# 3.3: Johannes Kepler (1571-1630) and his Laws of Planetary Motion

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Johannes Kepler was born in Free Imperial City of Weil der Stadt, in what is now Stuttgart, Germany. Despite his early interest in astronomy, he contract smallpox as a child which left him with poor vision and weakened hands, limiting his ability to practice observational astronomy. He studied philosophy and theology at the University of Tubingen and became a teacher of mathematics at a grammar school in Graz. He impressed his fellow students with his skill in mathematics and astronomy by casting horoscopes for them (remember that, at this time, astronomy and astrology were considered one and the same). This led to an appointment as a professor of mathematics at the University of Tubingen. During this Kepler, also became a proponent of heliocentrism.

Religious and political difficulties eventually forced Kepler into exile from Graz. Not only did he refuse to convert to Catholicism, he also had to defend his mother from accusations of witchcraft. Fortunately, after some tense negotiations, he was able to secure a position in Prague as Tycho Brahe’s assistant in 1601. Kepler wanted access to Brahe’s collection of planetary data in order to work on the “Mars problem” that had set Copernicus on his course toward heliocentrism.

Fearing his new protégé might overshadow him, Tycho only shared a portion of his data with Kepler. Tycho assumed that this would keep his assistant busy. However, Tycho died shortly thereafter and Kepler inherited all of Tycho’s records. Using Tycho’s data, Kepler formulated his three laws of planetary motion.

Kepler’s First Law: Planets orbit in ellipses, with the Sun at one focus.

An ellipse is a special curve in with the sum of the distance from two points, called foci, along the curve is a constant. You can draw an ellipse with a string and two thumbtacks. Put the thumbtacks into the paper and tie each end of the string to the thumbtacks. Using a pencil to stretch the string out, draw a curve. Since the length of the string never changes, the sum of the distances to each foci is a constant. Each ellipse has two axes. The major axis is the widest axis and the minor axis is the narrowest one. Half of the major axis is called the semimajor axis. An ellipse looks like a flattened circle and the degree of flattening is called the eccentricity. A circle can be thought of as a special case of an ellipse with zero eccentricity and both foci coinciding at the same point.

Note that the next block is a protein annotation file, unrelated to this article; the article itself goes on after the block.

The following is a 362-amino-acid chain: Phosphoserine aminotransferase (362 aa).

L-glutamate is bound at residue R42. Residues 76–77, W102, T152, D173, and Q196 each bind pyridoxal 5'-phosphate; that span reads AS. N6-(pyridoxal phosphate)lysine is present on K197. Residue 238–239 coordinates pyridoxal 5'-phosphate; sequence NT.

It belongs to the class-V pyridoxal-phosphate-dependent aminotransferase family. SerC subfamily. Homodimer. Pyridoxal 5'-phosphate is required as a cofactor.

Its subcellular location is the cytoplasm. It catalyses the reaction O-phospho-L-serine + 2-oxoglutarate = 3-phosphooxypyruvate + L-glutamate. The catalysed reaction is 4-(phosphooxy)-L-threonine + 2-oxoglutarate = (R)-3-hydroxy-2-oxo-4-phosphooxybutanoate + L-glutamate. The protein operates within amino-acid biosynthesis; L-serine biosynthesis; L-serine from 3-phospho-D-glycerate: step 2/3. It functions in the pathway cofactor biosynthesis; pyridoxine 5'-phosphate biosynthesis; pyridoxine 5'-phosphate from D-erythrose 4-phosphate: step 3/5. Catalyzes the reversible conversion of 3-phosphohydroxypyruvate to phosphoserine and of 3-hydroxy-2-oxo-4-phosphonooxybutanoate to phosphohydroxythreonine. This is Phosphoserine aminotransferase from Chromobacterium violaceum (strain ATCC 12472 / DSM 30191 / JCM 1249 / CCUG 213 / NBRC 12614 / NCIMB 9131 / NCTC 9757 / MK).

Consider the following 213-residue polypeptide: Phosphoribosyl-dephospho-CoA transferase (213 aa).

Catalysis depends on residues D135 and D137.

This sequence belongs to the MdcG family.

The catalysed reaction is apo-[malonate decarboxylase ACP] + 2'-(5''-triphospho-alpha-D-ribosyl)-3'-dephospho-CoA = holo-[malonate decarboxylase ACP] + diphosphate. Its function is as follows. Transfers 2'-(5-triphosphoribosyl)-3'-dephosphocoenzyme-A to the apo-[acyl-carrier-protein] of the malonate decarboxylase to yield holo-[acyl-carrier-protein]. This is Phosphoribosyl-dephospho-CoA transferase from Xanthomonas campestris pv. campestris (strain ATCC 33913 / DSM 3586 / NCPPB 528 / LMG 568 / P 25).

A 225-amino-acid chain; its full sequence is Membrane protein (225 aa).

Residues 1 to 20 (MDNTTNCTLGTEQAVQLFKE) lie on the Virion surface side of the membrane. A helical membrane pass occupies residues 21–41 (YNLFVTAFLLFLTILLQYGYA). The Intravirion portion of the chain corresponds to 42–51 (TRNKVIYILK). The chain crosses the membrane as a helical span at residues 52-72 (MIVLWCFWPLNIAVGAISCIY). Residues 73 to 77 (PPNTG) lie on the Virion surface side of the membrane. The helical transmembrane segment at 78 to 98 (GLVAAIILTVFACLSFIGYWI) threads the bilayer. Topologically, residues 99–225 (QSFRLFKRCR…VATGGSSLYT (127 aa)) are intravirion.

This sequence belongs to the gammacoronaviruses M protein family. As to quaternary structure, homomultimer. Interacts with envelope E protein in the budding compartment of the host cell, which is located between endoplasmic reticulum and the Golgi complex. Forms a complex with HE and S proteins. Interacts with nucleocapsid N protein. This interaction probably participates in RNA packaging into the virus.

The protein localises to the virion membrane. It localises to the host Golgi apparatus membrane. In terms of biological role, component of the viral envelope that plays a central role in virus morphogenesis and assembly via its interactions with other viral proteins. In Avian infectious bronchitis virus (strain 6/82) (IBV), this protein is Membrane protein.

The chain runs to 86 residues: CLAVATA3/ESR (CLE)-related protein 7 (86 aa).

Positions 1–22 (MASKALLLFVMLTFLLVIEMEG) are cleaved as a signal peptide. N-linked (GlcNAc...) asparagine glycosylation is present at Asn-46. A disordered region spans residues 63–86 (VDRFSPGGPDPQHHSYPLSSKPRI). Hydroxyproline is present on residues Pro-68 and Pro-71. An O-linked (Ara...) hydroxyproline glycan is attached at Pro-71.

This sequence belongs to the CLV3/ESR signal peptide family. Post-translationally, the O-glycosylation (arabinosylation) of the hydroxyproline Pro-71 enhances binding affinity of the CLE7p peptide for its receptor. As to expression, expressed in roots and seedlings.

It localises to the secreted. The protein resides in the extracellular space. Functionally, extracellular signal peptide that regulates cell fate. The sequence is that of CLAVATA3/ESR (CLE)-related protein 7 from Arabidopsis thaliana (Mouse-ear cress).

Kepler’s replacement of the prefect circle with an ellipse was perhaps his most revolutionary idea, but it turned out to be mathematically and physically correct. Elliptical orbits solved the problem of both the Ptolemaic geocentric model and the Copernican heliocentric by making better predictions of planetary motion.

Kepler’s Second Law: An imaginary line connecting Sun and planet sweeps out equal areas in equal times.

Because planets orbit the Sun in ellipses, their distance from the Sun changes. We call the point of closest approach to the Sun perihelion and the point of furthest distance from the Sun aphelion. Kepler’s Second Law shows that the orbital speed of a planet changes as it moves along its path. In order to cover equal areas in equal periods of times, the planet must travel its fastest during perihelion and slowest during aphelion.

Kepler’s Third Law: Square of period of planet’s orbital motion is proportional to cube of semimajor axis.

Kepler developed his third law empirically but crunching the numbers, but we can demonstrate that this relationship holds with all eight planets. Also, if we use AUs (length of Earth’s semimajor axis) as the unit for the planet’s semimajor axis (a) and Earth years as the unit for the planet’s orbital period (p), the relationship simplifies to:

a2 = p3.

Kepler’s third law, however, can only tell us the relative distances of planets from the Sun in AUs. We were unable to convert AUs into kilometers until we could use radar signals to measure the distance between Earth and Venus at their closest approach. Once we had that distance, we could describe the semimajor axes of all the planets in terrestrial units.

3.3: Johannes Kepler (1571-1630) and his Laws of Planetary Motion is shared under a CC BY-NC-SA license and was authored, remixed, and/or curated by LibreTexts.